Web pages versus APIs, or my views on handling 'bad' requests
In a comment on my entry on giving up on being cautious in the modern web world, Alan wrote, in part:
I would claim POST to a GET-only URL deserves an error, since the server is potentially throwing away a whole message. [...]
This is absolutely true. In fact, we can be more general; if you
POST request that you don't know how to handle, you are
throwing away the requester's information (either in the
body or the message headers or both). If you return some sort of
error, at least the requester knows that something went wrong and
their data may be lost. So clearly we should always return errors
POST requests that we don't handle or don't know how to
My answer is 'not always', because today on the modern web this is where I draw a personal, philosophical dividing line between (web) APIs and web pages.
When what you have is an API, well, part of a good API is detecting
and properly responding to errors, because you can't assume that
everyone invoking your API will always get it right. If people send
you the wrong Content-Type, or
POST to the wrong URL by mistake,
or any number of other errors, you should tell them about it. If
you fail to do this, what happens is at least partly your fault.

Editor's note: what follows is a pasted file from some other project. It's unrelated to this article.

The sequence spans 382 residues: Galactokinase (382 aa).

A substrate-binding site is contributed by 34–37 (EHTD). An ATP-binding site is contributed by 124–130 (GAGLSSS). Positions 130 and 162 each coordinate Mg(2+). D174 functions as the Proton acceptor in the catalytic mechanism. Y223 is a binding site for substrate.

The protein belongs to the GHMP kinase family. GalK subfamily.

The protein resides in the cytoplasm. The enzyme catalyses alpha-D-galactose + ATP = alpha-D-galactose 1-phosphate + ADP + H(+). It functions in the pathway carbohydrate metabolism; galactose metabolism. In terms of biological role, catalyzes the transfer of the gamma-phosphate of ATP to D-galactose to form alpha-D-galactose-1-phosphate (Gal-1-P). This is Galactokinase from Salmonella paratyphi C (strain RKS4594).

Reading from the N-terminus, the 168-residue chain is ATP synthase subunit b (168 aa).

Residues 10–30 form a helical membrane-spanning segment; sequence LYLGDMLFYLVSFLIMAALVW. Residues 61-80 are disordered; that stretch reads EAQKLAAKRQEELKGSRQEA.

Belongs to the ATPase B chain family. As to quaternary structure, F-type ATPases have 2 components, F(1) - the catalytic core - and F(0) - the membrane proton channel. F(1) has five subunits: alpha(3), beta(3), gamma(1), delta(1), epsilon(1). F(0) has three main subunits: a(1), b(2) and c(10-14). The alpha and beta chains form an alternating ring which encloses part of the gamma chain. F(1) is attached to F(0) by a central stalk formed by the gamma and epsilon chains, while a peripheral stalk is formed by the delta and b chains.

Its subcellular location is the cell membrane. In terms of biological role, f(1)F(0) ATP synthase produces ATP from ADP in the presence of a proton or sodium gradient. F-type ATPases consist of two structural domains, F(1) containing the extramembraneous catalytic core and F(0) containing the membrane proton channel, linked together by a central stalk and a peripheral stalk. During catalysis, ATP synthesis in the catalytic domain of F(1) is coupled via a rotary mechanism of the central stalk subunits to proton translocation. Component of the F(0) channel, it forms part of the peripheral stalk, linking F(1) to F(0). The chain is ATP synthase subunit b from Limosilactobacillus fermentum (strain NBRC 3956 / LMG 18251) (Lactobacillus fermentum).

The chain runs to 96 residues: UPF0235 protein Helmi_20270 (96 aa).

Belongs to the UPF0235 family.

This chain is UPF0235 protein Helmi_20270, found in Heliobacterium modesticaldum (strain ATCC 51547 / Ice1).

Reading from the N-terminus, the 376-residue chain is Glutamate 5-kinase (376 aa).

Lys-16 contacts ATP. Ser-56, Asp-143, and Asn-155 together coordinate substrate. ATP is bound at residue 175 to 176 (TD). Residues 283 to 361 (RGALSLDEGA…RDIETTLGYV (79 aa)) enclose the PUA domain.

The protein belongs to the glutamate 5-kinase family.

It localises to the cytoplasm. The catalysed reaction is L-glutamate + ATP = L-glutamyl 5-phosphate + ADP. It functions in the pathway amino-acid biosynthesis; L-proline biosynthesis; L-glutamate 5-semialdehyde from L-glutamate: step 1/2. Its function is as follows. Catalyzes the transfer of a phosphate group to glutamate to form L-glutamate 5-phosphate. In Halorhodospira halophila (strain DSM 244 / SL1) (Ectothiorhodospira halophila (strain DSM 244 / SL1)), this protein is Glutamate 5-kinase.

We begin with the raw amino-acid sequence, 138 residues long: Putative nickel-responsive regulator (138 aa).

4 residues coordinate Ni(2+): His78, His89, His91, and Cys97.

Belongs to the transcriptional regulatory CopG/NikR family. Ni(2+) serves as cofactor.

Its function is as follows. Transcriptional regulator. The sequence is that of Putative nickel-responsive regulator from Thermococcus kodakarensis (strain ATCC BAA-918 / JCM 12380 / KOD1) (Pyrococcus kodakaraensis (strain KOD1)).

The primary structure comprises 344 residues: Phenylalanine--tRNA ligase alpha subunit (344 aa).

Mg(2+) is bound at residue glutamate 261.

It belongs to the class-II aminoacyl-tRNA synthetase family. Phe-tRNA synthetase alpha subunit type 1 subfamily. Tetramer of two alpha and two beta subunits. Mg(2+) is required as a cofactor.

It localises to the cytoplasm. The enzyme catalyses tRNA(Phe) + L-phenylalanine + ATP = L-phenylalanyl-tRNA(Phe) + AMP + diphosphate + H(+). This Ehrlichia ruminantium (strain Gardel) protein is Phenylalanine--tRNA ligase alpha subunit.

Sure, the requester made a mistake in doing an improper operation,
but you let your side of things down too.
When you have web pages, none of that applies. If people send you incorrect requests, what happens is entirely on their shoulders. You have no 'quality of implementation' obligation to do anything except what is most convenient in general, and as I grumbled about, on the modern web the most convenient thing is generally to just give people the ordinary web page. That's probably the closest and most useful thing to what they wanted, and if it's not it's not your problem.
How do you know if you have an API or some web pages? In my view, it's whether or not people are expected to ever create URLs and requests by hand. If they are going to hand-craft requests more than once in a blue moon, you have an API. If they're going to just follow links in your HTML and copy links into other programs, you have a bunch of web pages. When you have web pages, on the one hand normal programs and people should not be screwing up requests but on the other hand we've seen that many systems will decide that they're free to randomly manipulate your URLs and they expect the result to work (in some sense).
(You can't possibly predict all of the random things that such systems will throw at your web pages, so you will be dealing with requests you don't understand. Such requests are errors in one sense, but they are generally not accidents or mistakes; they have been done deliberately with the expectation that they'll get the same result from your web server that they get from other people's web servers, and that's usually 'the web page'.)